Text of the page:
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We are having a problem with a user who comes to our site to attempt to validate hundreds of credit card numbers. He will run around 400+ $1.00 transactions at a time, find some valid card numbers and then quit. This is happening with more frequency.

He uses the same name and address each time and his IP address is the same. We are taking several steps to address the issue.

One of the steps I would like to take is to prevent him from submitting the transaction if I see his IP address. Is it safe to do this? Could I potentially be losing legitimate sales by doing this?

BTW, we use PayPal's Payflow pro service to process credit cards.

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I doubt blocking the ip address would stop it in the long run if it's a malicious user. You said he's using the same address each time, do you mean billing address that gets validated with the card or just the address registered with your site? –  JMC Dec 15 '11 at 17:09
    
@JMC: He is using the same billing address and same IP Address for each transaction. –  Tod1d Dec 15 '11 at 17:30
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I can't get the address right now. But the FBI has a way to report this kind of internet fraud. A quick search may find it for you (internet filter at work won't let me). –  Chris Dec 15 '11 at 21:09
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3 Answers

up vote 13 down vote accepted

If it is always from the same IP address then blocking it is a good idea. If it is a region you don't do business in then blocking the IP range may not be a bad idea, either.

An alternative approach is to identify when that user is on your site and give them bad information. Randomly tell them when credit cards are good or bad without actually attempting to validate them. Additionally, you can make each request very slow requiring more and more of his time to do this making it inefficient for his purposes. Eventually they'll consider you not worth their time and go elsewhere.

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Randomly tell them when credit cards are good or bad without actually attempting to validate them.. That's just sooo funny. –  PeeHaa Dec 15 '11 at 16:58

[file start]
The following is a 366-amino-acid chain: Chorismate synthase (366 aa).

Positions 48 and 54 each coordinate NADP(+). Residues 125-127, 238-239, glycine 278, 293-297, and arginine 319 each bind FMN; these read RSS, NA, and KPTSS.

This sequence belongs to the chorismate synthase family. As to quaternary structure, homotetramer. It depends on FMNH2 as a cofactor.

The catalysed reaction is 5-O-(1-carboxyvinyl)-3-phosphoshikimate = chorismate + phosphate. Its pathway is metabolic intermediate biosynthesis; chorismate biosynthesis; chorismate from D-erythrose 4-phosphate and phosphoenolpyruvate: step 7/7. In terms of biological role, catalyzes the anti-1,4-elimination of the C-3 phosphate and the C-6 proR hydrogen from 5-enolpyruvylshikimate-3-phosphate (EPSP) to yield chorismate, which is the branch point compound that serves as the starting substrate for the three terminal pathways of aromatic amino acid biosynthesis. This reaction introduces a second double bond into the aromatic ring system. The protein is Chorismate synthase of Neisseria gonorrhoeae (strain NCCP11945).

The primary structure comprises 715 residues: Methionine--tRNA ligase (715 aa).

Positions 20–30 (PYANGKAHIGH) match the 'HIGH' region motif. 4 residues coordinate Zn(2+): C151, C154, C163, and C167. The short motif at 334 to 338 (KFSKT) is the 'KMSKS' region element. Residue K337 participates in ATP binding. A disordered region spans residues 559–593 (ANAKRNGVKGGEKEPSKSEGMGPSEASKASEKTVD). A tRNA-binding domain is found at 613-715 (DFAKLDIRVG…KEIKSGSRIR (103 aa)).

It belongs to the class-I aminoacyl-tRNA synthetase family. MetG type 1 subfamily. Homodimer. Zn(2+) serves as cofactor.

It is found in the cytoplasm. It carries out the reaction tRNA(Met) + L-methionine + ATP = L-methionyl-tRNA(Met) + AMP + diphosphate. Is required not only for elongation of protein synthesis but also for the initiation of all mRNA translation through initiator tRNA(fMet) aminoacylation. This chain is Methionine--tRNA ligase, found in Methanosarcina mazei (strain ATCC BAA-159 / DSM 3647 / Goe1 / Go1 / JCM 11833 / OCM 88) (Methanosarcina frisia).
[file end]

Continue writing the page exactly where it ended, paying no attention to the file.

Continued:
Thank you for the suggestions. If I am doing the IP lookup correctly, it appears to be from Nevada, USA. I don't want to block that region. I really like the idea of making the transactions take longer and providing random responses. –  Tod1d Dec 15 '11 at 17:00
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I'd say that's counter productive, amusing as it would be to mess with a fraudsters mind, it will probably end up taking up more of your time than it would his (assuming "he" is even human and not software). Additionally, you risk annoying legitimate customers from that area. I'd say send the user with that IP to a page saying there has been irregular activity detected, that its been reported, and you apologise for any inconvenience. Then provide a phone number to call for legitimate users wanting to buy in the meantime. –  Codecraft Dec 15 '11 at 17:37
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@Tod1d Strictly talking about the response from your site, the delay might be best. Multiply the wait time for that IP by 1.3 seconds or so each time a validation fails. Divide by the same amount each day or week (so real users don't accumulate delays due to typos). If the base wait time on first failure is 1 second, you're up to a 3 minute wait time after 19 failures, and it just keeps growing exponentially... –  Izkata Dec 15 '11 at 19:05
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IP based solutions aren't a good idea here. Tod1d needs to fix the root problems that make him a target for verifying fraudulent cards instead of duct taping code into his payment application. –  JMC Dec 15 '11 at 19:39
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You could report it to Paypal, let them do their job and investigate these transactions and take appropriate steps upstream to make sure the transactions are declined at payment provider level.

This not only fixes it for you, but all sites using the same payment service, and if its serious enough, they will pass it further up the line to the card issuers too.

Rather than just fixing the problem on your site, you have an opportunity to help fix the problem across many sites. Its better for everyone if this problem is handled as far upstream as possible.

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Thanks for the suggestion. We have already contacted PayPal and they are looking into it. Unfortunately, they are apparently taking their time. –  Tod1d Dec 15 '11 at 16:50
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Going out on a limb without knowing much about your setup.

It seems like you're a target because you're not validating any of the billing address credentials. That enables him to verify valid card numbers without having to know much additional information about the card such as billing zip code. It's also possible that your error messages are too verbose and are giving the guy more information about the decline than he can find else-where. Most eCommerce stores return generic decline messages to avoid becoming a target for this type of misuse.

As a side note, I believe getting used like this can hurt you in the long run with PayPal, causing them to tack on higher rates because you're a risky customer. Read your agreement with them about additional % points due to fraud and risk. If I remember correctly it says something like they can add up to 5% points to each transaction if you fall into a high risk category.

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You are correct. We were not using address validation. We are in the process of remedying that. –  Tod1d Dec 16 '11 at 18:07
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